The fictional character said he “never knew what you’re going to get” and neither did McGee in a career that brought ultimate highs and devastating lows for 20 years.
One of Australia’s most decorated cyclists will add another chapter when he is inducted into the Sports Australia Hall of Fame at a gala dinner on Thursday.
There’s the Olympic Gold medal on the track and four Grand Tour stage wins on the road, but there’s also a devastating Tour de France DNF (did not finish) and a lingering ‘what if’ given his best years clashed with the Lance Armstrong EPO era.
But McGee is among the latest inductees to the Hall of Fame because the positives overwhelmingly outweighed the negatives for a humble man more interested in giving than receiving.
Brad McGee now spends his time coaching. Picture: Sarah Reed.Source:News Corp Australia
McGee at home on the bike in Bowral.Source:News Limited
A family man who lives in New South Wales’ southern highlands, McGee is coach of the Australian national road team, NSW Institute of Sport and an ambassador for the MS Foundation.
“This is a little bit weird because I thought these days were done,” McGee said of his induction.
“The challenge for me is that I’m in the coaching space, so it’s all about giving and enabling and working with young athletes. I deliberately stop myself from saying things like, ‘when I was a boy’, ‘in my day’ or ‘when I did it’.
“I’ve sort of dropped all that.”
So the Herald Sun recently set about reminding him.
Asked for his biggest highlight, McGee takes us under the Athens velodrome at the 2004 Olympics.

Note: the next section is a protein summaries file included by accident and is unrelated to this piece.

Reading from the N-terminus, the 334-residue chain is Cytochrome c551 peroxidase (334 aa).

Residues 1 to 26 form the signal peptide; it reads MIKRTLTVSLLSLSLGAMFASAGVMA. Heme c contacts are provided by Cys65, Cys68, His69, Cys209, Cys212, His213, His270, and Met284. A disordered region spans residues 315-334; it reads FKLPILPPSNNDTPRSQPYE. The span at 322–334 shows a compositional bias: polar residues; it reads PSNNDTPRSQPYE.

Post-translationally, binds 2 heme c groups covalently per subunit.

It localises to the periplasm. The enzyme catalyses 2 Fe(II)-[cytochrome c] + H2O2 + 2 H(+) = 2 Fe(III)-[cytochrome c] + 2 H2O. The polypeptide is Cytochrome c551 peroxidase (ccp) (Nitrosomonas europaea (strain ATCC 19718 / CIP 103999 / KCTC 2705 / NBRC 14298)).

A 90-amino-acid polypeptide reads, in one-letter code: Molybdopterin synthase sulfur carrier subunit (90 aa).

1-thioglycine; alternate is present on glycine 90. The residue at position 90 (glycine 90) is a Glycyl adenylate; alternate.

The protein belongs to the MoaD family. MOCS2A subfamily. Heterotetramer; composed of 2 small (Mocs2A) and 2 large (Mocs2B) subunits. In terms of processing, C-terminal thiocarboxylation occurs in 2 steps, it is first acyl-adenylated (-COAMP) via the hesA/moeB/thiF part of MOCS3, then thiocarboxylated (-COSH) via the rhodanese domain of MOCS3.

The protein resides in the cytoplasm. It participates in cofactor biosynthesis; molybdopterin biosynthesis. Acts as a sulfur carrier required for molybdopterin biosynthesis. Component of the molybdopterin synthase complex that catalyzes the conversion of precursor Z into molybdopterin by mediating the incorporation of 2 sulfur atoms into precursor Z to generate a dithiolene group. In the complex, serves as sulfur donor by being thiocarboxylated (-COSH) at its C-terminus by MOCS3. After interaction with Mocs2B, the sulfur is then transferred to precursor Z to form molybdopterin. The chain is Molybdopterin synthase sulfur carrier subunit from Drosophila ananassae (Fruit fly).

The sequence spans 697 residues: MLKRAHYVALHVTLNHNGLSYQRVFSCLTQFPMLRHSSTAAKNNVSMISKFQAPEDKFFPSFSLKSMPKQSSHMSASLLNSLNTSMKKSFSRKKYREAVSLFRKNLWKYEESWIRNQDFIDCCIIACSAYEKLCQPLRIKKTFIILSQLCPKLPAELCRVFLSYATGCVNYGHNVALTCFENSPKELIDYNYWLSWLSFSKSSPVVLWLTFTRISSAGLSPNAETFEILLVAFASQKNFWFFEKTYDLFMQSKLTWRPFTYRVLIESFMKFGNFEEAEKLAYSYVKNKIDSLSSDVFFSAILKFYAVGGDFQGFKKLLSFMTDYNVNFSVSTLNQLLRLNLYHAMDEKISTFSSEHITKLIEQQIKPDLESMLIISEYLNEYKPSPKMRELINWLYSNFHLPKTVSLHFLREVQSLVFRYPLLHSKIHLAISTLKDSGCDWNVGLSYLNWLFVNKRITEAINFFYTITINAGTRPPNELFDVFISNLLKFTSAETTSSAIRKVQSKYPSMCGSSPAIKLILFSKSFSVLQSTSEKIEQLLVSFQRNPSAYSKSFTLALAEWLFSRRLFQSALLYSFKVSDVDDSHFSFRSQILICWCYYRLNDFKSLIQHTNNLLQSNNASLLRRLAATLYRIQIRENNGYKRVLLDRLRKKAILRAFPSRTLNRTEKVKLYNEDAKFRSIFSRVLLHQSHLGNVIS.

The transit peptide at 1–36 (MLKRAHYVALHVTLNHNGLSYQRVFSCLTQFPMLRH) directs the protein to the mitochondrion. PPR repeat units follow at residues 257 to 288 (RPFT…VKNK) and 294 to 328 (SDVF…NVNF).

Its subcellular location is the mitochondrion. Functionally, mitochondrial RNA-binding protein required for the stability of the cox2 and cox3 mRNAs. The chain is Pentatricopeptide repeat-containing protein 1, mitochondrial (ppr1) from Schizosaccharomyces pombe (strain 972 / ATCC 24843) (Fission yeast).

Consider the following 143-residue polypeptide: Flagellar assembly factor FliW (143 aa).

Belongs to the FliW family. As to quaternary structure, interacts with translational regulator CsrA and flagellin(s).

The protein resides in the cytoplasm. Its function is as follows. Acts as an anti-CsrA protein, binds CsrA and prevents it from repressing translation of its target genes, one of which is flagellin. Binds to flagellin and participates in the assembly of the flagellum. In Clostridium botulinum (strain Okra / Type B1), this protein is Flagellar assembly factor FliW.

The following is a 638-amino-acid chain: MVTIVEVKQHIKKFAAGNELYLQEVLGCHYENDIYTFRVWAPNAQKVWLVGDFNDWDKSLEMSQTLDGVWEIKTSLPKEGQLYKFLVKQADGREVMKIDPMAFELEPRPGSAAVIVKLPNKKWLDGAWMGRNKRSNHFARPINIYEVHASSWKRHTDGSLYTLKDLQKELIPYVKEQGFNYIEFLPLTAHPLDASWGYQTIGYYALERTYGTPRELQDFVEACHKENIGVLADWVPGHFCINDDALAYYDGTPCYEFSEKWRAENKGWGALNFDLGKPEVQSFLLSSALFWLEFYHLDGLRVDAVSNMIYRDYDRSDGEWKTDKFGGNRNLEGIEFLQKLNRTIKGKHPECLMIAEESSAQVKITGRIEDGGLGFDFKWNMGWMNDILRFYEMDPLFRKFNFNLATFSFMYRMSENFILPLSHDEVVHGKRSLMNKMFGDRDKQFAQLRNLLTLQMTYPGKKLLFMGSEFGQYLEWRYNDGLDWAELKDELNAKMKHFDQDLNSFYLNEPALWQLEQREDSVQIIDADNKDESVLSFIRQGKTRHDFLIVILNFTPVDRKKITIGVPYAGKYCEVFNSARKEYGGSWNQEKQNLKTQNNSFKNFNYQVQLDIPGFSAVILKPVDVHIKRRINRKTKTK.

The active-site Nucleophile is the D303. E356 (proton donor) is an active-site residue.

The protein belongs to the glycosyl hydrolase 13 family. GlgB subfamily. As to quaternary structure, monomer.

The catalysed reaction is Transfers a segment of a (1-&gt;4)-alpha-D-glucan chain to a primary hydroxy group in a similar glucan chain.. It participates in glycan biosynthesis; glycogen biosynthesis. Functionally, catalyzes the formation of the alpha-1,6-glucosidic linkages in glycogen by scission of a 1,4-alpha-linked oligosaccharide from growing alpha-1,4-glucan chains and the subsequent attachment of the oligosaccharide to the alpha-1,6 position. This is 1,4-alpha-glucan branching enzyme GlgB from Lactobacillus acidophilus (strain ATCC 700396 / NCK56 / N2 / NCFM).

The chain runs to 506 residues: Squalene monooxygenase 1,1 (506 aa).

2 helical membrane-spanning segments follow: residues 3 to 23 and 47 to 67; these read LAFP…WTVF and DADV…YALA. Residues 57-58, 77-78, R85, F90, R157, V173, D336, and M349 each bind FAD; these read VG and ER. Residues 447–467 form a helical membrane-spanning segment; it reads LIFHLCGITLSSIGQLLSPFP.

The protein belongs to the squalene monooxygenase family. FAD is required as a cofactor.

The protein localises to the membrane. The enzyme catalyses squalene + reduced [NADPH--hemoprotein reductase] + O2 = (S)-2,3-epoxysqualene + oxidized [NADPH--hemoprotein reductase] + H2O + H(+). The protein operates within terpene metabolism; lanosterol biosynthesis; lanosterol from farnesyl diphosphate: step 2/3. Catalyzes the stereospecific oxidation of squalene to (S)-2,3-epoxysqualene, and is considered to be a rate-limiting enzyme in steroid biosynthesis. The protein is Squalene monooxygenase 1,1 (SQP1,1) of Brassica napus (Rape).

“The team pursuit gold medal … we had been trying to win that thing for a long time and it’s obviously something you can’t do yourself and you need to connect with your mates,” he said.
McGee celebrates his gold medal win in Athens.Source:Supplied
McGee with daughter Tahlia after winning gold in the men’s 4000m team pursuit in Athens.Source:News Limited
“Everything needs to be in-line together and that’s a higher level than any individual success you’re going to have.
“I remember the warm up. We were in this little room under the velodrome and we were only 10-20 minutes away from starting. I took a little look around the room at the guys — (Brett) Lancaster, (Graeme) Brown, (Luke) Roberts and you could tell there and then that we were connected and we were ‘on’.
“There was just a high level of trust and respect and a little bit of fear. You’re warming up with three blokes who can essentially rip your legs completely to pieces.
“But the realisation we were connected and about to go out there and do something pretty special was an awesome feeling.”
The low point came in the same year on the same continent and only a month earlier when McGee was forced to walk away early from a Tour de France he was in career-best shape for.
“That year was such a rollercoaster. I came out of the Giro (d’Italia) where I finished top 10, which was just amazing,” he said.
Bradley McGee wins a stage of the Tour de France in 2002.Source:AP
And he donned the leader’s yellow jersey at the Tour de France in 2003.Source:News Limited
“I went into a small French race (Route du Sud) which I won. The Tour was only a couple of weeks away and everything just went south really quick.
“I actually buggered my back doing something stupid. I was lifting a pot plant and I limped into the Tour with that, virtually in denial, and of course four or five days in I dropped and just had to go home.
“That was tough.”
He said his foray into coaching was a labour of love.
“It’s not a job that’s for sure. It’s something I’m passionate about and I’m constantly wondering ‘Am I doing enough? Can I do it better?” McGee said.
“As far as our Olympic status and success as a nation, we’ve hit rock bottom. We’re not denying anything anymore, we’re accepting it for what it is and working to get out of that hole.
“The talent has never stopped coming through. I think by Tokyo we’ll be back strong, competitive and hopefully we can get back to the top.”